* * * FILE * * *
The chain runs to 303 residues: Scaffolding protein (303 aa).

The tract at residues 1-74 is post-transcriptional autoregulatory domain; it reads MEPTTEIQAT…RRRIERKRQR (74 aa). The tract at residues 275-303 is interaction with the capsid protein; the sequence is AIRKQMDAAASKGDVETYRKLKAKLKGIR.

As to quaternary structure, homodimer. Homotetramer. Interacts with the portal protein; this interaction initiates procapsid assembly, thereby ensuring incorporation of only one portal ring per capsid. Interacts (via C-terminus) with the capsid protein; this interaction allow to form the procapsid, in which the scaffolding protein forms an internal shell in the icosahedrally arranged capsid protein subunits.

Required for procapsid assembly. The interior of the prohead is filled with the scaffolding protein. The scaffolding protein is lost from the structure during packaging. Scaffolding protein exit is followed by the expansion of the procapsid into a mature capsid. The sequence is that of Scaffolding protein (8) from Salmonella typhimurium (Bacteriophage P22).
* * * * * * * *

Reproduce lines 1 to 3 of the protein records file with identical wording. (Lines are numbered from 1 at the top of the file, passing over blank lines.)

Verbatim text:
The chain runs to 303 residues: Scaffolding protein (303 aa).

The tract at residues 1-74 is post-transcriptional autoregulatory domain; it reads MEPTTEIQAT…RRRIERKRQR (74 aa). The tract at residues 275-303 is interaction with the capsid protein; the sequence is AIRKQMDAAASKGDVETYRKLKAKLKGIR.

As to quaternary structure, homodimer. Homotetramer. Interacts with the portal protein; this interaction initiates procapsid assembly, thereby ensuring incorporation of only one portal ring per capsid. Interacts (via C-terminus) with the capsid protein; this interaction allow to form the procapsid, in which the scaffolding protein forms an internal shell in the icosahedrally arranged capsid protein subunits.